Those who’ve recently had to shovel snowy sidewalks probably aren’t thinking of these concrete trails in terms of fun. However, any kid who grew up near such a path knows it took little more than imagination to turn that simple structure into hours of fun. Old timers who let their minds wander down memory lane quickly recall happy memories involving metal shoe skates with keys.
The other day, my mom’s old sidewalk caught my attention. Time’s taking its toll on that decades-old fixture, yet a short walk along its divided squares triggered dozens of memories and the imagined sounds of metal wheels rolling across its gritty surface. I suspect more than a few old skate scars still decorate its mottled exterior.
I spent happy hours skating down similar lanes throughout my early years. I can still sense the feel of plopping onto a sun-warmed, pockmarked sidewalk while I clamped a pair of metal skates to my shoe soles. The length adjusted so a kid could wear them for two or three summers before needing a bigger pair. They came with a skate key designed to be worn on a string around the neck. That kept it handy to tighten skates after a particularly rough stretch shook them loose.
As a skater’s confidence grew, speed increased so trips around the block grew took less time. If several kids joined the fun, it looked a lot like later Roller Derby action on TV. Brave kids tucked elbows and squatted low to zip past slow moving friends. A neighborhood bully occasionally showed up and intentionally tripped skaters and sent them sprawling. Not every kid could respond. It took a cool and skilled character to fist fight on roller skates.
Unlike my experience with blocks of city sidewalks, our daughters grew up in a country home with a very short slab. To compensate, they adorned themselves in floofy tutus or their dad’s huge tee-shirts, turned on their record player, strapped on plastic shoes skates, and spun around our concrete basement. It lost much of the effect of whizzing down a city sidewalk, but they enjoyed hours of whirling around this makeshift rink. These practice sweeps prepared them for more fun at a real roller rink in a nearby town.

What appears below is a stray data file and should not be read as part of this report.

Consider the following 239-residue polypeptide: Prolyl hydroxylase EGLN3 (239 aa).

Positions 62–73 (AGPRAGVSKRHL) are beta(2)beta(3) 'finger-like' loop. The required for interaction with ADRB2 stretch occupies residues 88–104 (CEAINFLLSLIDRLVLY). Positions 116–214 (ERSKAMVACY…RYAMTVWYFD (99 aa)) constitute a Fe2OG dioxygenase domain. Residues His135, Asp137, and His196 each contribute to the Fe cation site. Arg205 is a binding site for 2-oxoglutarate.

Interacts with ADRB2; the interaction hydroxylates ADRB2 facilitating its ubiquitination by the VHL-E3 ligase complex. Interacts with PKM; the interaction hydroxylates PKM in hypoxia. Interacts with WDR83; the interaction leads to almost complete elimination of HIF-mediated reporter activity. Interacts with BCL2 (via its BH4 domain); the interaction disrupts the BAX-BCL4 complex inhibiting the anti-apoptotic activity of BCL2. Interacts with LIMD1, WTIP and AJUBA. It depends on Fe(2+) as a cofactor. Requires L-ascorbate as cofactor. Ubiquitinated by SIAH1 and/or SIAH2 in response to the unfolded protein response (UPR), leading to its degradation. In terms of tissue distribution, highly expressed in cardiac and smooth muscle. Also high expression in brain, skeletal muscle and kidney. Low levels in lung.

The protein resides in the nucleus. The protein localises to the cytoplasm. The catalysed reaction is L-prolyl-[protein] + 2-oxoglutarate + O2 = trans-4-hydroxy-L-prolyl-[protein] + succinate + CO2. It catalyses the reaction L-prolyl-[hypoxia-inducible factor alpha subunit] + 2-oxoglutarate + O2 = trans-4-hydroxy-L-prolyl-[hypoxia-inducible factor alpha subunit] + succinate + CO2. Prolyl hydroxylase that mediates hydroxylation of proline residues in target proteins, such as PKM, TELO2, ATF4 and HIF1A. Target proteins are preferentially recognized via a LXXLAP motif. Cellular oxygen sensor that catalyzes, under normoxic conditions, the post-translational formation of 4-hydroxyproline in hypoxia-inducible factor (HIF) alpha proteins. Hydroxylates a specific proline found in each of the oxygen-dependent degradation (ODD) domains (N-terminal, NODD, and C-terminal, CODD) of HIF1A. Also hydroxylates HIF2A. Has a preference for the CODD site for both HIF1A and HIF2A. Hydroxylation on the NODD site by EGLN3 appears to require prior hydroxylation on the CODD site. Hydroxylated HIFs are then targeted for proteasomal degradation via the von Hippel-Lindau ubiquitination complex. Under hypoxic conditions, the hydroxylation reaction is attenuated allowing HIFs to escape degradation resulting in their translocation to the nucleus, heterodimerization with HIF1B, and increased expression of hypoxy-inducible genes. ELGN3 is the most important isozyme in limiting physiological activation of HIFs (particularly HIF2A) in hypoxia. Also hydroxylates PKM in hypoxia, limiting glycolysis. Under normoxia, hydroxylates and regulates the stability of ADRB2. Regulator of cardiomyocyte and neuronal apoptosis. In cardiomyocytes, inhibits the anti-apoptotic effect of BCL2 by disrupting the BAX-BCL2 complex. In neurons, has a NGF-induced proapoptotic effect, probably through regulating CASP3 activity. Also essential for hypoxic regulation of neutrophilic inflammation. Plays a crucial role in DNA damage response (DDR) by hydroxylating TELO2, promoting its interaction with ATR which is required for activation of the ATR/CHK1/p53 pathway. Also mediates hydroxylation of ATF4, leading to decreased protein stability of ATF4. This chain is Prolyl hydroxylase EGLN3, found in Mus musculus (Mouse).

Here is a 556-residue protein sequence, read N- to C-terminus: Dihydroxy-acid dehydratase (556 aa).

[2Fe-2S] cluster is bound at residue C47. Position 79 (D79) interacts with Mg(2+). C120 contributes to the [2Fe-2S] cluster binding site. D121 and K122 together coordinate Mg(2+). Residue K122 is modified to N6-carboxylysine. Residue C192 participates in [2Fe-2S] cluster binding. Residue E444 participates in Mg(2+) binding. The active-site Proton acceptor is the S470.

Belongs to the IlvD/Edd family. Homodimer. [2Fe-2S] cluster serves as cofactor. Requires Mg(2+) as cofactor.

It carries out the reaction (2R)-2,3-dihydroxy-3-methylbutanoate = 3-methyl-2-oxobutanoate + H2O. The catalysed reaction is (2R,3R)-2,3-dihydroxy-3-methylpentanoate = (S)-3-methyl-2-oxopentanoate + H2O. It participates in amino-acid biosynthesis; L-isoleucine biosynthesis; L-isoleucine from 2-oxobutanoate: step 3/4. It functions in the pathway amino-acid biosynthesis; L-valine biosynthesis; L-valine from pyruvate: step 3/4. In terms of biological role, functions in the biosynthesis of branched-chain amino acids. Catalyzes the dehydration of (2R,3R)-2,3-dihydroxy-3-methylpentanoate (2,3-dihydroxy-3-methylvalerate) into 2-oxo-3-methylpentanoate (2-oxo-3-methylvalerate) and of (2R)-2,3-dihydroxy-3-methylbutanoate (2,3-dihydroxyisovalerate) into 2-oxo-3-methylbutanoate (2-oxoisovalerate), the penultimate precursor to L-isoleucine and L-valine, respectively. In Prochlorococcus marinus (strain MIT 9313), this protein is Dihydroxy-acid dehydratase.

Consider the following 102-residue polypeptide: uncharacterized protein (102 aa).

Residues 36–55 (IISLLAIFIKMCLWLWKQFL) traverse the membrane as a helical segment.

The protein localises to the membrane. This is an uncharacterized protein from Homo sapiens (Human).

Mention skate rink and older people fondly remember weekend visits to the nearest one. It doesn’t take much prompting to get stories flowing. They recollect events like the Hokey Pokey, Limbo competitions, obstacle courses, and backward skating. One friend was a gymnast as a kid and loved doing backflips to astonish less agile participants.
The games were fun for everyone, but junior high and high school kids looked forward to the infrequent couple skates. For a few minutes, potential sweethearts could hold hands and circle a dimly lit rink. It would be interesting to learn how many romances began during doubles skating and then turned into long time marriages.
The old stories are so engaging it might be worth starting a skating resurgence both down the sidewalk and at the roll rink. Dig out those old shoe skates and keys; clear a path or an empty city building. Count on making great memories.